Search Site
The dreaded beast
Petty Officer Alex ‘Scotty’ Scott checking for spiders.

Spiderman captures creepy-crawly

Published: 09 Mar 2012

ROYAL NAVY aircraft engineers from 845 Naval Air Squadron (NAS) got an unwelcome surprise as they prepared to work on one of their aircraft. Petty Officer (PO) Alex ‘Scotty’ Scott and Chief Petty Officer (CPO) Daryl ‘Daz’ Prichard were about to pick up some tools when, luckily for them, they spotted a deadly Black Widow spider.

Alex explained how he captured the creepy crawly, “I approached the spider, which was about 22 mm in diameter, in a typical curious-boy manner, as you do. As I moved in to examine it, the spider became startled and agitated and began to scurry around - revealing the bright red hour glass patch on its belly. The aircraft I was working on had recently returned from a detachment to El Centro, California, so alarm bells started to ring. It didn’t take long to recognise it as a female Black Widow as we had previously received a desert safety brief in California. Alarmingly we were told the female black widow's bite is particularly harmful to humans because of its unusually large venom glands.”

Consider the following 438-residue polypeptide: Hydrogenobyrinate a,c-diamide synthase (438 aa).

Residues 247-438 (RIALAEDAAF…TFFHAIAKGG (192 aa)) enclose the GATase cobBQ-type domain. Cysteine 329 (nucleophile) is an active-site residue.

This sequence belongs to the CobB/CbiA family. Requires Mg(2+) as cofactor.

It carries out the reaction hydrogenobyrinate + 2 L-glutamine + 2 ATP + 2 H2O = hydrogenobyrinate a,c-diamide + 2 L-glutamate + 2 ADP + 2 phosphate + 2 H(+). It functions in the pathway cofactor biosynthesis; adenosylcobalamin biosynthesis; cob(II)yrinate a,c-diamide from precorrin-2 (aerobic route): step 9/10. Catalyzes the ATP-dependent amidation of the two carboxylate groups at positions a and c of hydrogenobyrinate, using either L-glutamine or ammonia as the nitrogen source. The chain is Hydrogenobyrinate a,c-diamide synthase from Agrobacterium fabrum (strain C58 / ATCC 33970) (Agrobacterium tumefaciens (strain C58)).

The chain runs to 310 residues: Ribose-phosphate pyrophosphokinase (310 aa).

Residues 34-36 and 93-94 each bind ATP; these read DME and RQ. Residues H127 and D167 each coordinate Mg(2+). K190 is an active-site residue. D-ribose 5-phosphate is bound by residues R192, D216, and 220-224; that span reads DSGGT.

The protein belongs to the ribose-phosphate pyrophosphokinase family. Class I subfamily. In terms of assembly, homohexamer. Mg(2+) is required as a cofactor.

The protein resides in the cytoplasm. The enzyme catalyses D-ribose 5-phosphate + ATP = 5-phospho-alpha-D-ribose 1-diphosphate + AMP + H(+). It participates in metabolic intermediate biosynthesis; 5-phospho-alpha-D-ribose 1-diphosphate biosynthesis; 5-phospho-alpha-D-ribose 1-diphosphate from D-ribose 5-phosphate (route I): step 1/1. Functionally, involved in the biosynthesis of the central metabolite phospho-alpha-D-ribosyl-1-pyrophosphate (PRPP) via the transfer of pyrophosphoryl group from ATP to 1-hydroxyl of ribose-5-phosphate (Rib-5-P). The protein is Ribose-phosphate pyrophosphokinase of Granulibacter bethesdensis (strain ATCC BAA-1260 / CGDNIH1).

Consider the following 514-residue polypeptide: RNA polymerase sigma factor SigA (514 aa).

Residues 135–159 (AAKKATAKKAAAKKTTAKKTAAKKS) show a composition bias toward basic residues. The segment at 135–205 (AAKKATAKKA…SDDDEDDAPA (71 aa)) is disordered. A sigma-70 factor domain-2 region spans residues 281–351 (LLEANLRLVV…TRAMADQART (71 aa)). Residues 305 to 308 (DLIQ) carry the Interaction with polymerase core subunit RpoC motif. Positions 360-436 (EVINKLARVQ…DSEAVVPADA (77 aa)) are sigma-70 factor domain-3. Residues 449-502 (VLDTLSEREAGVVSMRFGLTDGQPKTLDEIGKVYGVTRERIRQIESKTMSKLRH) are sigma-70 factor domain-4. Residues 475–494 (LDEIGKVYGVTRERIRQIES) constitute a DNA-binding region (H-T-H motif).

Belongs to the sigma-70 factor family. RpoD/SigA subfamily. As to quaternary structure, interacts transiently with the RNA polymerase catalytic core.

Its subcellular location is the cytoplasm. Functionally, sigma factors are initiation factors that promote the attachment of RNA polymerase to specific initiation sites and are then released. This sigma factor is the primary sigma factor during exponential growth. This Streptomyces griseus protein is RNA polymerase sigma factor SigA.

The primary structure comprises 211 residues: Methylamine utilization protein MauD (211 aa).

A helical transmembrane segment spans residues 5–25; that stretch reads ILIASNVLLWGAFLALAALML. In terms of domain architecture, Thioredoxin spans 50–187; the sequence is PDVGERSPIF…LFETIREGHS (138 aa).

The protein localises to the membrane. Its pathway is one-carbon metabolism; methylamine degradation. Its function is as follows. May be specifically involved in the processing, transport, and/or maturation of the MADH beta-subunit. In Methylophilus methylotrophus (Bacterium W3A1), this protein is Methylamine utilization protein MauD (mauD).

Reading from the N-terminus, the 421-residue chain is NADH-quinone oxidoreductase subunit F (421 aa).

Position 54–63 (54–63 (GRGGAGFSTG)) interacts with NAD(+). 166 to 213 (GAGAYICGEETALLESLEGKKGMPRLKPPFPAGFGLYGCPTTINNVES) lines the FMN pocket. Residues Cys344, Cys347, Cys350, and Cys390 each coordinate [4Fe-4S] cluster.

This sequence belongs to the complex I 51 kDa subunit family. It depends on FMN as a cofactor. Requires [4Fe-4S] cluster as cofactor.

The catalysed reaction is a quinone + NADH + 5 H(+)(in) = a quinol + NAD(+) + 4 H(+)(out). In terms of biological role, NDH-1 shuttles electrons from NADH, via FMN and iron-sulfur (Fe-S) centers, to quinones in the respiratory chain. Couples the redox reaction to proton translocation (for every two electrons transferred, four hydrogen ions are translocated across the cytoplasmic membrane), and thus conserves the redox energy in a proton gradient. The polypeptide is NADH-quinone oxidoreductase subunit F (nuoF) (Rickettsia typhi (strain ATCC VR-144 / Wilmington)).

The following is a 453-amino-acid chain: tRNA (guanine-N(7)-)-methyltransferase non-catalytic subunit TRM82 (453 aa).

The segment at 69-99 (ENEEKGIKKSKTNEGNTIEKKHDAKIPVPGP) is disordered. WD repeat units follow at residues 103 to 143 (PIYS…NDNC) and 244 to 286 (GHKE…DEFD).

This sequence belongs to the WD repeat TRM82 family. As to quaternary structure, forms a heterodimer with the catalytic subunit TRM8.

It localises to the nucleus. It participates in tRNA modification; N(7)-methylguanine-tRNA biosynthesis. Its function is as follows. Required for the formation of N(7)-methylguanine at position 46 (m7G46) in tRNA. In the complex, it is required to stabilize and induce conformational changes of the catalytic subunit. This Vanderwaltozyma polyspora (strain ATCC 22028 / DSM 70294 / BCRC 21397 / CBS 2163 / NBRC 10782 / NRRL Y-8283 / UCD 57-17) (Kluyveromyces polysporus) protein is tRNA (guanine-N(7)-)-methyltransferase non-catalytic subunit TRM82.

The spider was assumed to be a ‘stowaway’ that had somehow survived the sterilisation process, or ‘bug-bombing’ as it is colloquially known, our aircraft and equipment undergo prior to their return to the UK. Thinking quickly, the two engineers captured the dangerous Black Widow in order to preserve it for official species identification.

Alex continues: “After realising what we were dealing with, we used an element of skill and considerable daring to capture our stowaway rather than squashing it. Having secured the offending beast in a jar we informed the relevant agencies so professionals could verify exactly what type of spider it was.”

The discovery led to the hangar being fully fumigated, after which a male Black Widow and an egg pouch were found. The quick thinking of CPO Prichard and PO Scott, and the subsequent actions of Yeovilton’s safety team prevented a potential infestation of the unwanted spiders.



FAAOA no longer offer support for your browser.

For a faster, safer browsing experience
and to make use of the FAAOA site features

Upgrade Now for FREE